Status of cooksEdit

The cooks in Ming China, as mentioned before, was only available to be utilised by the very wealthy. Despite the exclusive nature of the job and the status levels of those they prepared food for, the occupation of the cook during Ming times was not a highly coveted profession due to the amount of animal killing involved with being a cook. [7] The negative karma associated with killing the sentient living beings, and then using this as a means of making a living, makes the profession of cook one that was described to be avoided[7]. The nature of a cooks work and the religious values of Taoism and Buddhism clash heavily, reinforcing this idea of a cook being an undesirable occupation, furthermore, cooks were known to request the safe passage of their slaughtered animals to the Pure Land through Amitabha. [7]. Despite the various negative aspects associated with the cook profession in Ming China, there were still some positives for it, being a cook required a certain level of skill and to a certain extent it was artisanal, demanding fine tuning of skills and finesse, which in turn earnt the profession of cook and other similar professions respect amongst their peers. [7]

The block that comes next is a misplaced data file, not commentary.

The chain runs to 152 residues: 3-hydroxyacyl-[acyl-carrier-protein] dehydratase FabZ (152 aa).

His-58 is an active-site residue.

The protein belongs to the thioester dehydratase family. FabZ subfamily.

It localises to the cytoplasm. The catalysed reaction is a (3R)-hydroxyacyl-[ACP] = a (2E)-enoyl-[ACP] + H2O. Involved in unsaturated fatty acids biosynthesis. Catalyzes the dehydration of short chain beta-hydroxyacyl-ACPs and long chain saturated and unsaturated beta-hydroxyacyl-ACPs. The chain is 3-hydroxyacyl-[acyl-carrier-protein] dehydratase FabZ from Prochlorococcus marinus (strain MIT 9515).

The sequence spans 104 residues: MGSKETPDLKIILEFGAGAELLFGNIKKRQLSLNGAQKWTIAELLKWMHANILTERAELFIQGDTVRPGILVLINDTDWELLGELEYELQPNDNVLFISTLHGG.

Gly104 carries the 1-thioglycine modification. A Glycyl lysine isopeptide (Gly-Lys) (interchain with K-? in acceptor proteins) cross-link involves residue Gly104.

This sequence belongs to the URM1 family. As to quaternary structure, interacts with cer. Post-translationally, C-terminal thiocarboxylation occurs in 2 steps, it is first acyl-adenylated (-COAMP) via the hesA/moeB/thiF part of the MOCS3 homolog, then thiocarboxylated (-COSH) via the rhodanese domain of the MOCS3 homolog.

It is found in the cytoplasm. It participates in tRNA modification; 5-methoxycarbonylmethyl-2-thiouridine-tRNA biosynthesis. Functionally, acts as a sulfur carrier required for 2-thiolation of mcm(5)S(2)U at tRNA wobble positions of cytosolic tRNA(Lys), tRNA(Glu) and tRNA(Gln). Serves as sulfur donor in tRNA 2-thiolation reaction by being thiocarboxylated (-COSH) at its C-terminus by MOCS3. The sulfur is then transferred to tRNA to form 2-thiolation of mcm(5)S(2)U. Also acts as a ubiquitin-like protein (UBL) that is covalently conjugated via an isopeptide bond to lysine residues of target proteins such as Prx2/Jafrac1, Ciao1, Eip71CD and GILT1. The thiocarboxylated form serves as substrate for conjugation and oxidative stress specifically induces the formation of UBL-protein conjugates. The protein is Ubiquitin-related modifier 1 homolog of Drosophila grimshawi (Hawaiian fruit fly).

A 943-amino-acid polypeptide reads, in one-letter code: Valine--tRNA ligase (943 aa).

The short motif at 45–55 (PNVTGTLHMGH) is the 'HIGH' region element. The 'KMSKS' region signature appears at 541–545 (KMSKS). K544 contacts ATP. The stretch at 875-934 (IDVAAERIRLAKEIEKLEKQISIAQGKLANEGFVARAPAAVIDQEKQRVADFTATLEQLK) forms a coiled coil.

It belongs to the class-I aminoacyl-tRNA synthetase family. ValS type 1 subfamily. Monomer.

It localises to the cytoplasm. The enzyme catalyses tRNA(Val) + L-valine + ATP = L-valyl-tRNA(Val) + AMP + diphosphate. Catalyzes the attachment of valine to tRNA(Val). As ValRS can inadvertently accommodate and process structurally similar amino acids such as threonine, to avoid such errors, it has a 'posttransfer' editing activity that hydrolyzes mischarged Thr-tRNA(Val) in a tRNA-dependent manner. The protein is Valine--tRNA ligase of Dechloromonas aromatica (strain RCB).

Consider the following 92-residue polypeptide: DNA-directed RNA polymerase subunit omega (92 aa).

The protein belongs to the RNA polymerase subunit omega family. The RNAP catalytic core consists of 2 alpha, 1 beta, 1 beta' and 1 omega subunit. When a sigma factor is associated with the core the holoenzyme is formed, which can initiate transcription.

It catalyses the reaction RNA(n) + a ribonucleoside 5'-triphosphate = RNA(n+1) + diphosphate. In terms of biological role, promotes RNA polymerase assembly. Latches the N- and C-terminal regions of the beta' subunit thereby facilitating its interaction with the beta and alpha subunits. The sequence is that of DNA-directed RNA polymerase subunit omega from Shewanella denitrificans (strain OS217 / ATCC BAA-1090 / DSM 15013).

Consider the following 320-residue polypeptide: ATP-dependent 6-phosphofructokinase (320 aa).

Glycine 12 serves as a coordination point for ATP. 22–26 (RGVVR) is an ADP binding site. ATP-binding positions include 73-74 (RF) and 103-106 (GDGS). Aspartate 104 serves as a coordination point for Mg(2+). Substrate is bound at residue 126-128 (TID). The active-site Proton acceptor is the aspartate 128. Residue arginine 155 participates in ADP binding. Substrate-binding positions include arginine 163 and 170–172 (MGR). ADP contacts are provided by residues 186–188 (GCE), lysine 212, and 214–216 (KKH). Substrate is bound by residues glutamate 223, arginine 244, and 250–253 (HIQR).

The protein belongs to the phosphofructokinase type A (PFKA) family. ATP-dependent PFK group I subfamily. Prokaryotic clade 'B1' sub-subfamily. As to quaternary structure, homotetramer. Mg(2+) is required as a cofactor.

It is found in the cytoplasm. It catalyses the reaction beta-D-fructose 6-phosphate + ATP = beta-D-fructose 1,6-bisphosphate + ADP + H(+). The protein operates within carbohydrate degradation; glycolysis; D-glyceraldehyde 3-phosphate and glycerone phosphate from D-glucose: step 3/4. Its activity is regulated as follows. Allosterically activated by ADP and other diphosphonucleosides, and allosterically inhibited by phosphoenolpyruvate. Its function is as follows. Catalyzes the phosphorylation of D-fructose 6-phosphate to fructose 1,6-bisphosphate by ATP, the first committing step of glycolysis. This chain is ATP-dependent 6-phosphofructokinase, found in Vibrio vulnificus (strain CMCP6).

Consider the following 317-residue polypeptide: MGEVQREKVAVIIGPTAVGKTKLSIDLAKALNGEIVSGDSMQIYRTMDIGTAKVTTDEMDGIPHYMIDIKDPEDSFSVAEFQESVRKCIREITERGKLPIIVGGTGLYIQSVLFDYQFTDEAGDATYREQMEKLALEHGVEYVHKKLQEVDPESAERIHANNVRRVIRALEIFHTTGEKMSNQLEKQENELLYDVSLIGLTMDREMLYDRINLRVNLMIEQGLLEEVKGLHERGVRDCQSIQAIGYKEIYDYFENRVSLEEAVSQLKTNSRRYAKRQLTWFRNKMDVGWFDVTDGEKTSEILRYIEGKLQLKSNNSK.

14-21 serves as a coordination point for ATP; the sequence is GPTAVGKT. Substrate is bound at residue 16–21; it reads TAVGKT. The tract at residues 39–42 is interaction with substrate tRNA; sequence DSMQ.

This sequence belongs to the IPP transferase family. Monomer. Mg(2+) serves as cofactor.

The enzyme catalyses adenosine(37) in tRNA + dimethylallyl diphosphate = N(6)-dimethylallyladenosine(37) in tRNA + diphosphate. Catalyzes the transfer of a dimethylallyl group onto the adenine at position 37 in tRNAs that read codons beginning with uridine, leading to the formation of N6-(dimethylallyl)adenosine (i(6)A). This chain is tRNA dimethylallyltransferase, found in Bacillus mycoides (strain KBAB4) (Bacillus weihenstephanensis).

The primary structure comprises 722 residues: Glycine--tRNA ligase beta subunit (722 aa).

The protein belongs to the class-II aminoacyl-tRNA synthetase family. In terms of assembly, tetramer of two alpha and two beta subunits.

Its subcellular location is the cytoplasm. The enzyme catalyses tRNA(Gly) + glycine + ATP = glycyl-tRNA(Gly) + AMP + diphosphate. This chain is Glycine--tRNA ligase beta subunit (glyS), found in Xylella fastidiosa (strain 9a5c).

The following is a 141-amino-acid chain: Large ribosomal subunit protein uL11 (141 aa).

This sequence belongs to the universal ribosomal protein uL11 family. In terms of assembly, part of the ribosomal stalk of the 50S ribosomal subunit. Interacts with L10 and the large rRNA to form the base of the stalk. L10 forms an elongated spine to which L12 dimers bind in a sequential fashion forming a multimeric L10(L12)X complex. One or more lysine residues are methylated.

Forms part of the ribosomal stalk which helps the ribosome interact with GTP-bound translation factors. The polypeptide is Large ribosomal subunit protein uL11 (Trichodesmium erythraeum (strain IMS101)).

Recipe BooksEdit